Message #3205

From: Melinda Green <>
Subject: Physical 4D puzzle progress
Date: Mon, 02 Nov 2015 18:40:10 -0800

Some time ago I said that I’d made some progress on this front and would
soon post about it. Well, now that the topic has come up again I figure
now would be a good time to do that. Just as was recently brought up, my
thinking was that a 2^4 analog is the place to start. My first thought
was of a puzzle with 4-colored pieces that could move along the edges of
a hypercube like beads on hoops, with a central mechanism like a 2^3.
Twists would only happen in that center position, and rotations would be
required to bring faces into that position. Think of a standard 2^3 but
with the pieces hollowed out into a framework such that solid pieces
could slide into and through them to be twisted by the mechanism. I made
a few sketches of the basic idea and then had an email exchange with
Oskar von Deventer about his thoughts on whether something like this
could be built. He was helpful and encouraging, and came up with the
following nice rendering of the basic idea:

The twisting part is no problem, but a rotation mechanism didn’t present
itself to him. One idea I had was to construct the pieces out of some
very squishy material. He pointed out that there are 3D printers that
can print in colored foam rubber which seems perfect, but we couldn’t
think of any way to attach them to each other and to the hoops that
guide them during rotations. That idea also doesn’t sound like it would
be very easy or fun to use anyway, so we dropped it.

I then spent a lot more time thinking about 4D rotational mechanisms and
came up with an approach that I really like. I don’t quite see how to
take it all the way to a working puzzle, but perhaps some of you will
have some ideas. I realized that the puzzle can be thought of as two
cubes that can sort of roll against each other. Imagine two 2^3 puzzles
snapped together at a face. Now imagine breaking them apart so that they
hinge on any one of their four common edges. Continue to flex that hinge
until two other faces meet and snap together. This constitutes a proper
4D rotation! Here is a sketch:

The puzzle is shown in its solved state, and no number of rotational
moves will change its state, just like you would expect from rotations.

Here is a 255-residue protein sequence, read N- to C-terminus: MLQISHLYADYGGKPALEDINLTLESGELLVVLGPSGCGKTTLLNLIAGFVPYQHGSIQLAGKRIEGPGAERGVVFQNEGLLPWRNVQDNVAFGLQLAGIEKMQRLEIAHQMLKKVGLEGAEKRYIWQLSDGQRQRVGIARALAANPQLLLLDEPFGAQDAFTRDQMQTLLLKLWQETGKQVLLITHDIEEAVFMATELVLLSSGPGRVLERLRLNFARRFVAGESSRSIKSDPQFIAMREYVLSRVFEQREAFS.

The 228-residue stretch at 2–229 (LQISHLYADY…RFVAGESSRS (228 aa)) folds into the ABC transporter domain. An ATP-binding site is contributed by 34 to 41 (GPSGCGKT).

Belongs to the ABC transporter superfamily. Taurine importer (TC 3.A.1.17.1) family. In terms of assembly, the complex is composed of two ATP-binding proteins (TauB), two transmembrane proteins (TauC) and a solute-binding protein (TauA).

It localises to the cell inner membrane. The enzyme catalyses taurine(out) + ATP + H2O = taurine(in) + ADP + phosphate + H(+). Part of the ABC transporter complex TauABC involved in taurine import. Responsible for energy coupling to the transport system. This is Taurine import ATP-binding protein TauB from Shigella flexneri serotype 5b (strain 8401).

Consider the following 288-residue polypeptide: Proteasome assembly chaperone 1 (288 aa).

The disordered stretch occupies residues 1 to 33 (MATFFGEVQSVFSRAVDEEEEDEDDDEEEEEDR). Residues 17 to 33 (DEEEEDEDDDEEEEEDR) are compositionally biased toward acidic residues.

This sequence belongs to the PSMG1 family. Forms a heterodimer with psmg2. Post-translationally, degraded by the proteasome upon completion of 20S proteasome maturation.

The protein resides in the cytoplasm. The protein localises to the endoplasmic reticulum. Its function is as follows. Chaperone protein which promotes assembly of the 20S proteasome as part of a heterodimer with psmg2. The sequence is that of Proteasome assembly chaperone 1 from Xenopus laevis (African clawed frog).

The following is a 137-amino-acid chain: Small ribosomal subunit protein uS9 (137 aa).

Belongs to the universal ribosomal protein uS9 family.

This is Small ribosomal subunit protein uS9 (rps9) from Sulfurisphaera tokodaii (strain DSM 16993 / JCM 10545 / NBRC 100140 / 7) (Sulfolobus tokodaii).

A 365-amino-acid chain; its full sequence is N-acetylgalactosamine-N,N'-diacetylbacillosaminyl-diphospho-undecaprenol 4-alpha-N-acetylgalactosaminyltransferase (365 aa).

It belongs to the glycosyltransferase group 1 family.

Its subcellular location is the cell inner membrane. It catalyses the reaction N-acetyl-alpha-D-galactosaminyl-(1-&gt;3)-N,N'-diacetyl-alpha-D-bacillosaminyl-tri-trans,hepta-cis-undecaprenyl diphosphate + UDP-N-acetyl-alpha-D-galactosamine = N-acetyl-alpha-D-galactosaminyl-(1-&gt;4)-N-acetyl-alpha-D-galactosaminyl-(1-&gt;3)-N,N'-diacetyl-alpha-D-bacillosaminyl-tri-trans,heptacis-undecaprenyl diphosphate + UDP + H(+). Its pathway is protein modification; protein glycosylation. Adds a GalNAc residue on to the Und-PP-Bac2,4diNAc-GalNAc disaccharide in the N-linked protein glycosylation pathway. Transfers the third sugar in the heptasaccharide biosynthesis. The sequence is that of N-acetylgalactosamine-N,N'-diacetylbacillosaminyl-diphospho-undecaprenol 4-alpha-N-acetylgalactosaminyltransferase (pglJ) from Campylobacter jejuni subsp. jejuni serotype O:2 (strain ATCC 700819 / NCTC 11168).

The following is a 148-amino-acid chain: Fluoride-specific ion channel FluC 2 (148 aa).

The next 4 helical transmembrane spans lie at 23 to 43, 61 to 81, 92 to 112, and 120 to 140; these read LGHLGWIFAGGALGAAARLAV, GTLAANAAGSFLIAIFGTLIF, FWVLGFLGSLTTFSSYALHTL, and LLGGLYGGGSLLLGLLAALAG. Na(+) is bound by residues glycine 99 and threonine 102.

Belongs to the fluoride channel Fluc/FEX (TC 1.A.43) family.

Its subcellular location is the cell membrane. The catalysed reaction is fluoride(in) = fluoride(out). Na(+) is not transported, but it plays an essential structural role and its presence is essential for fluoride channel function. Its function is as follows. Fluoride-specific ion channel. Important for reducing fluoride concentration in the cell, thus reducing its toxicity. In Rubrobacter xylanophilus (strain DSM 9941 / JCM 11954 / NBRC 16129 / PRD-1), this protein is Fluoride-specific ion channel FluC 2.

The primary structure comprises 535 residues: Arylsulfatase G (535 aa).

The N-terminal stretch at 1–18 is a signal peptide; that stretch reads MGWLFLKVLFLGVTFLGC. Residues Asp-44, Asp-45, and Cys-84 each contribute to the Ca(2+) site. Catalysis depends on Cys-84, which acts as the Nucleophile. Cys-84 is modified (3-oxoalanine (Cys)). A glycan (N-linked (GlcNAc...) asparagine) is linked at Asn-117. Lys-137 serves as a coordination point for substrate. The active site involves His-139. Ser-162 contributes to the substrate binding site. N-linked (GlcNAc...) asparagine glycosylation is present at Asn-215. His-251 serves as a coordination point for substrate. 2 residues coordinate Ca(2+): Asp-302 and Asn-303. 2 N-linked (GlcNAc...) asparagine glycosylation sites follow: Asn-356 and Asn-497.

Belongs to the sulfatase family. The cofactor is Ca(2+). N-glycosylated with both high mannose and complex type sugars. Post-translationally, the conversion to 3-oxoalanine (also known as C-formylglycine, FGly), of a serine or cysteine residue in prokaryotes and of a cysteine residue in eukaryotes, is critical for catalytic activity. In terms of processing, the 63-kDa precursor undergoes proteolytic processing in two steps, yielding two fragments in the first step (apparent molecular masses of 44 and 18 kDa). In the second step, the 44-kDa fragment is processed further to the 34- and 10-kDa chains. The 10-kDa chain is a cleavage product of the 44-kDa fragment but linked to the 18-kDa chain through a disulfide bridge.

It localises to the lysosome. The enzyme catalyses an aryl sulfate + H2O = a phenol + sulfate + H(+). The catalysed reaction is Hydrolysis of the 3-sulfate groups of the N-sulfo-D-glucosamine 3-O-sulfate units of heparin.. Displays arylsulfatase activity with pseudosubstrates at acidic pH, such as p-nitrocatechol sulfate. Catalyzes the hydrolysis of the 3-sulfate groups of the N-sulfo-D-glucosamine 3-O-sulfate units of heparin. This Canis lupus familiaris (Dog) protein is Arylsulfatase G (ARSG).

Six of the faces are easily seen as embedded octahedra. Look at the red
face in the first rotation. Once snapped in place, it makes a solid
octahedron in the very center. A standard 2^3 mechanism should then
allow twists that cut through its central planes. The final two faces
(green and magenta) are a little more difficult to see and can never be
moved into the center, but I think that all the puzzle states of the 2^4
should still be reachable. This is a compromise I would be very happy to

So now the problem reduces to finding a mechanism that will allow two
cubical frameworks to roll against each other and snapping into place
such that they always create a working 2^3 mechanism in the middle.
That’s still a lot to ask, I know, but the exciting part is that it
shouldn’t require any exotic materials. I think this can even be
considered to be a proof-of-principle. Now, we just need to reduce it to
a proof-of-concept.

Unfortunately, Oskar couldn’t think of a way to do this, but he did say
that this sort of rolling mechanism has been his holy grail for a long
time! I find that fascinating because I don’t think that he came at that
from thinking about 4D puzzles, and this has been our holy grail too. I
don’t like the idea of using magnets to implement twisty puzzles because
I find the idea unsatisfying. Still, I’m open to it if it works and
there is no better solution available. In this case it looks like a
magnet-based solution to the rotational part should work without too
much difficulty. Still, I can imagine instead, a cage-like outer
structure made of cylindrical rods, with clips that grab onto them and
hinge like the hands of Lego mini-figures.

In any case, marrying a rotational mechanism with 2^3 twisting
mechanisms that split apart and join in their centers is still a big
task. Do you have any ideas?